It was predicted that this market correction could take down industries and municipalities reliant on real estate sales, refinances and taxes collected from those transactions. Not only was this fear a domestic concern, but the dark economic forecast also took on a global feel. The long and short of it was that the subprime mortgage crisis happened because of banks selling off too many high-risk mortgages; then, investors bit into that box of chocolates, and it was not good. Reality does bite!
That box we once loved had a new name, and it was real estate owned, or “bank-owned.”
There is a good plot twist in this story of woe. To curb the hysteria surrounding the economic meltdown, measures were considered and eventually implemented by politicians from both parties. This was done to stay a potential run on banks. Under “44” (President Barack Obama), the Dodd-Frank Wall Street Reform and Consumer Protection Act (DFA) was enacted. The intent of the DFA was to set up an agency that would restore consumer confidence in U.S. financial systems and better regulate lending practices.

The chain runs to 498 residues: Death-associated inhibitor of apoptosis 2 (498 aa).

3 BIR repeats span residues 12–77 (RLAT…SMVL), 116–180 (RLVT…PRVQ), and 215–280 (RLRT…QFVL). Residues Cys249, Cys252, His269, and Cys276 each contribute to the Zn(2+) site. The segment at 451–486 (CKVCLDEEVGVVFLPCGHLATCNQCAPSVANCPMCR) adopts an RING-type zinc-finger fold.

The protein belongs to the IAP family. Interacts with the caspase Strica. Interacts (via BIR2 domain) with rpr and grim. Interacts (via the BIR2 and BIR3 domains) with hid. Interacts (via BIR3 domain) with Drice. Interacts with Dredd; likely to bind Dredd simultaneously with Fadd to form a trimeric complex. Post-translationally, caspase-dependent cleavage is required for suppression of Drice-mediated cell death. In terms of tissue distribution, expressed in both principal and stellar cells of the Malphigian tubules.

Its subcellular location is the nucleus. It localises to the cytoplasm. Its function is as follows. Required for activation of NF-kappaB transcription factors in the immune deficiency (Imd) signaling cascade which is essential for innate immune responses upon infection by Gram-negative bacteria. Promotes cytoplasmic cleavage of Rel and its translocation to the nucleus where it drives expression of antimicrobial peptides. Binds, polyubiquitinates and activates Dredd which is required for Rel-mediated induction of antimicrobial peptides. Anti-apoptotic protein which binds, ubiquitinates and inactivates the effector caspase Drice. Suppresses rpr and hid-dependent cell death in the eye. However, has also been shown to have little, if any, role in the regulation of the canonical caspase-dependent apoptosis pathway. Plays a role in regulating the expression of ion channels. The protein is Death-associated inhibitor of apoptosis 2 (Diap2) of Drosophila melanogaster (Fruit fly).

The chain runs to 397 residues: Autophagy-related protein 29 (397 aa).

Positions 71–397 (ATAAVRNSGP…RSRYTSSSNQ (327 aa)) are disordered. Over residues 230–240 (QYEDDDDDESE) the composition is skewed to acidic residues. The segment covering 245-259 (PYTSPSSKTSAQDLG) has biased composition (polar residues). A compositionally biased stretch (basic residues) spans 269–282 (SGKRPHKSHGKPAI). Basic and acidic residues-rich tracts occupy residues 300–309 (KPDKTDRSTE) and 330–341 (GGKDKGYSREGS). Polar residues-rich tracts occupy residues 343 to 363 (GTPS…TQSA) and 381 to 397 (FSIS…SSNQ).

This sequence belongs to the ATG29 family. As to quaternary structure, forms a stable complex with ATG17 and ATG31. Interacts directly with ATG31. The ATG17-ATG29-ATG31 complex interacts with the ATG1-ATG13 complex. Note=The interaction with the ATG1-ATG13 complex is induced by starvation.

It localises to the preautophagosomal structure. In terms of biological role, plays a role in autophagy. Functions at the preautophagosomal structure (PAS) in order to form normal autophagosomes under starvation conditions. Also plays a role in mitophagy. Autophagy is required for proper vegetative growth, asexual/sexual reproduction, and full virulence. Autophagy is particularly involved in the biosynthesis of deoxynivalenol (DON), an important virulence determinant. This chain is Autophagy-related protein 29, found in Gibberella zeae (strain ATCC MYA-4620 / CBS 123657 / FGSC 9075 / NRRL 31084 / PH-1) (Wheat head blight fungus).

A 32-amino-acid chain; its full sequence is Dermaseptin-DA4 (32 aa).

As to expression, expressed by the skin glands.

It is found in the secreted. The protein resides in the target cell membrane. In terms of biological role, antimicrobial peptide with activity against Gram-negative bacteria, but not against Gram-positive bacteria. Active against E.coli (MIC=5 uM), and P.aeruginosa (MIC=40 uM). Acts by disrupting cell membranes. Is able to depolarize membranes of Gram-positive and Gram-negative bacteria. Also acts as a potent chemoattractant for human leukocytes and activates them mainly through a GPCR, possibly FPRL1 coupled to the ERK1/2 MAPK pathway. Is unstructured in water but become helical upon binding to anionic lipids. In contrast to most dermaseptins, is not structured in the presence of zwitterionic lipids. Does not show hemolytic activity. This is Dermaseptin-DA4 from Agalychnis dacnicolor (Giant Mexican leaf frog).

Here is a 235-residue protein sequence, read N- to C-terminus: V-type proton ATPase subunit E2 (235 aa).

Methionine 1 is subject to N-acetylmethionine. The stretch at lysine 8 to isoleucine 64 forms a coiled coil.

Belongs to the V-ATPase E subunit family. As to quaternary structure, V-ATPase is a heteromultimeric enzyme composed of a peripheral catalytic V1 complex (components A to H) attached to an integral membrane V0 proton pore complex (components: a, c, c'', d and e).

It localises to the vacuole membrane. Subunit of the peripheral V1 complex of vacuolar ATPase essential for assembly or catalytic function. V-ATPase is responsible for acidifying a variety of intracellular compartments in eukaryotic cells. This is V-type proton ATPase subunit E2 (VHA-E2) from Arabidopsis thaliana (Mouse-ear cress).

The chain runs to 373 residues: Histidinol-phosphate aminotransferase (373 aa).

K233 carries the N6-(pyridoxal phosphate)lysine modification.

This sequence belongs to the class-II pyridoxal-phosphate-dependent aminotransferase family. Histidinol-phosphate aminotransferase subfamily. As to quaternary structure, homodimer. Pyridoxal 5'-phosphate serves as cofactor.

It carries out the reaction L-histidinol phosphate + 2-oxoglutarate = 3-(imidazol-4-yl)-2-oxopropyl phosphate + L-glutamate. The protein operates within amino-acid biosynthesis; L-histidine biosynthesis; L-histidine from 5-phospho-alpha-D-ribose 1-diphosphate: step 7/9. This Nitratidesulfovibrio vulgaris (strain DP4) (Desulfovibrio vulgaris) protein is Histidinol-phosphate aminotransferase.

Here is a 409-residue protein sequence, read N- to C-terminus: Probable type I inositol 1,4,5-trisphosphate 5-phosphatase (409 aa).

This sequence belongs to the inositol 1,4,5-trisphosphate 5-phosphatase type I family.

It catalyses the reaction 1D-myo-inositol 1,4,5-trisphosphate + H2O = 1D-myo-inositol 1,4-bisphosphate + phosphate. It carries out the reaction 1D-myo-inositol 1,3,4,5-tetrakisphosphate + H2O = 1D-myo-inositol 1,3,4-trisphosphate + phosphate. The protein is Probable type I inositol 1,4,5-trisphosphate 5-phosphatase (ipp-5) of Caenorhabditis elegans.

Under the DFA, the Consumer Financial Protection Bureau (CFPB) was established. The CFPB is responsible for consumer protection in the financial sector. The CFPB’s jurisdiction includes banks, credit unions, securities firms, mortgage lenders, servicers, foreclosure relief services, payday lenders, debt collectors and other financial companies. Mandates were also put in place that required banks to meet liquidity thresholds (stress test). New standards of lending practices were also established.
As a result, stated and NINA loans became a thing of the past. A multitude of lending mandates were established to regulate and curb the declining markets and foreclosures that dominated the news. A provision was established that created certain mandates for lenders to utilize appraisal management companies. This was done to build consumer confidence and show consumers that lenders and originators were not colluding to create property values.